Cohen also produced a number of musicals such as Baker Street by Raymond Jessel and Marian Grudeff (1965), featuring Sherlock Holmes, for which he employed a colorful and massive marketing campaign, such as placing an animated billboard atop the Broadway Theatre, importing London street signs, an unprecedented two-page color ad in Playbill, and having actors dressed as Sherlock Holmes appearing around the city. Cohen also produced Richard Rodgers's final musical, I Remember Mama, starring Liv Ullmann in 1979, A Day in Hollywood/A Night in the Ukraine (1980), and brought Peter Brook's production of La Tragedie de Carmen to New York (1983). He continued to produce on Broadway through the 1980s and 1990s, although with less frequency than in earlier years. Perhaps reflecting the changing economic climate of Broadway, Cohen's final production, Waiting in the Wings by Noel Coward (1999), featured an all-star cast, including Lauren Bacall and Rosemary Harris, as well as a list of co-producers.
In 1977, Cohen produced a revival of Olsen and Johnson's Hellzapoppin starring Jerry Lewis, amidst great publicity, but decided to close the show in Boston, to significant financial loss, and against the advice of most of his staff. In his one-man show, Star Billing (1999), Cohen recalled that the then-CBS president William Paley, contacted him immediately after hearing of Cohen's Hellzapoppin decision, to ask him to produce the network's anniversary weeklong special ( CBS: On the Air, 1978), because he admired his integrity.
Television provided the opportunity, the budget, and the venue to give life to productions matching Cohen's sense of scale. Cohen conceived and originated the national Tony Awards telecast in 1967 and both he and Hildy Parks produced the awards until 1986, with Parks also writing the scripts. He and Parks also produced the three Night of 100 Stars programs, billed as "the greatest gathering of the greatest stars that we will ever see in our lifetime," (1982, 1985, and 1990) to raise money for the Actors' Fund of America. (Cohen also served on the Fund's board, and as Vice-President.) Cohen even exceeded the program's title, offering more than two hundred stars. The couple also produced the Emmy Awards in 1978, 1985, and 1986.
Among their numerous television productions are NBC 60th Anniversary Celebration (1986), the A.C.E. Awards, and specials for Liza Minnelli, Placido Domingo, Marlene Dietrich, and others. Happy Birthday Hollywood, a three-hour special produced by Parks and Cohen for ABC in 1987, raised funds for the Motion Picture and Television Country Home and Hospital. Cohen had plans for many other projects, notably ideas for stage, film, and television productions based on the life of one of his heroes, P.T. Barnum, the ultimate showman.
In addition to his producing activities, Cohen supervised the building of the O'Keefe Centre in Toronto and managed it for its first three years in the early 1960s. (The theater's inaugural production was Camelot with Richard Burton and Julie Andrews, but is not documented in the papers.) Here he presented such artists as Tony Bennett, Eartha Kitt, Beatrice Lillie, and Bob Newhart in concert, and revivals of Guys and Dolls, West Side Story, and The Most Happy Fella . He also managed the Erlanger and Locust Street Theatres in Philadelphia and set up the Playgoers Club, providing a subscription base for both theaters. In 1975, Cohen was hired to revitalize the Morris A. Mechanic Theatre in Baltimore for two seasons. He also undertook the opening and managing of the Rich Forum for the Stamford Center for the Arts in 1992.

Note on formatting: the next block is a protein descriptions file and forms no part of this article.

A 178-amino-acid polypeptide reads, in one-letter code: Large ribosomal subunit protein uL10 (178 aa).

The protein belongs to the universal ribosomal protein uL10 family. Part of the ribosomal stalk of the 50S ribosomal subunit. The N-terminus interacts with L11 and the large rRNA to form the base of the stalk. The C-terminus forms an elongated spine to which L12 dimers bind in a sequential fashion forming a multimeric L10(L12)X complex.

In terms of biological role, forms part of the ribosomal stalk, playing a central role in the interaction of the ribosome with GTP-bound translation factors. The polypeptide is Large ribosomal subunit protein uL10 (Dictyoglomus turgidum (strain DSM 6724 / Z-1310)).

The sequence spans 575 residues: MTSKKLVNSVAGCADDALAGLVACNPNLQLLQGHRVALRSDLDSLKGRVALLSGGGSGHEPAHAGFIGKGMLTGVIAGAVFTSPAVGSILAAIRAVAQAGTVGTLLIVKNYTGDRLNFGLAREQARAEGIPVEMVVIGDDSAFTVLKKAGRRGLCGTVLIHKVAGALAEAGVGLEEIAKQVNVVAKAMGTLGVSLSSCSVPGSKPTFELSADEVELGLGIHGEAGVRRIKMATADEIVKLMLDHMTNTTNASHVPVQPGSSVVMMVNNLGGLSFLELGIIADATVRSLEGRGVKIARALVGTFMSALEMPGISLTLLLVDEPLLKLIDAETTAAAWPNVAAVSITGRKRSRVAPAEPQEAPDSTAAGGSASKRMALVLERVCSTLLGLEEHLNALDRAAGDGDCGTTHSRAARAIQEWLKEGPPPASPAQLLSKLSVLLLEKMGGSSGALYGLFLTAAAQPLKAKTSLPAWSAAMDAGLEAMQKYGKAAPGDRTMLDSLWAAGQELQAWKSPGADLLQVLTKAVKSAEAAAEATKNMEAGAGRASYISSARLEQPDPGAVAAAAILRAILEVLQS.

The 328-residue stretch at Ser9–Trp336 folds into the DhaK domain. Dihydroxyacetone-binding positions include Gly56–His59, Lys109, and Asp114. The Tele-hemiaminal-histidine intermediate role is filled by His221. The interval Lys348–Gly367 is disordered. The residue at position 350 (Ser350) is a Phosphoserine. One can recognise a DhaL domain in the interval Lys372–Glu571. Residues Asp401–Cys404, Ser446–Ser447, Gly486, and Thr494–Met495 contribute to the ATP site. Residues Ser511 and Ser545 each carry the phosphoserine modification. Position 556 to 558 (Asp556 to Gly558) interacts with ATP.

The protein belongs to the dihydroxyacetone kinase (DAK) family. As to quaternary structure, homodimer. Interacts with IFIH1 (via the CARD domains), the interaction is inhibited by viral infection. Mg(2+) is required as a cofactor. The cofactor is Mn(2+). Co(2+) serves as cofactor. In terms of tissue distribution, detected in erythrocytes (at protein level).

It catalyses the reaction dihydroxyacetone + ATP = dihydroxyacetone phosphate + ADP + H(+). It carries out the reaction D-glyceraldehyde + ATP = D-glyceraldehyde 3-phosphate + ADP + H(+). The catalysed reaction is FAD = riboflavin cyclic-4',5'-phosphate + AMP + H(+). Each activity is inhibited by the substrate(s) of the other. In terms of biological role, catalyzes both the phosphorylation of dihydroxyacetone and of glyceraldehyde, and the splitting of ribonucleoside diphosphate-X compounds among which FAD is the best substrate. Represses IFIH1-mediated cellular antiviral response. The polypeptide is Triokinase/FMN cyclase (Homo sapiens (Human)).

Cohen also undertook a number of marketing projects, such as a weeklong travel package to the Laurence Olivier Awards in London with American Express in 1986. In 1974, Cohen convened the First American Congress of Theatre at Princeton University to identify problems facing every sector of the theater and to suggest possible solutions. He played the producer (possibly modeled after him) in the Woody Allen film, The Purple Rose of Cairo (1985) and taught a course in producing for the theater at the New School in the 1980s. In 1999, he appeared in a one-man show Off Broadway, Star Billing, humorously recounting his life in the theater.
He was the recipient of numerous awards, including the Tony Award, Emmy Award, the Oscar, Theater World Award, the Shubert Foundation Award, Drama Desk Award, the March of Dimes Award, and was inducted into the Theater Hall of Fame.
Alexander H. Cohen died of respiratory failure at Lenox Hill Hospital, New York City on April 22, 2000. In a notebook that contains jottings probably intended for his memoirs, Cohen wrote, "I wanted to become the master of the grand gesture." His life is testimony to that wish fulfilled.
From the guide to the Alexander H. Cohen papers, 1880-2003, 1938-2003, (The New York Public Library. Billy Rose Theatre Division.)
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|associatedWith||Boucher, Anthony, 1911-1968||person|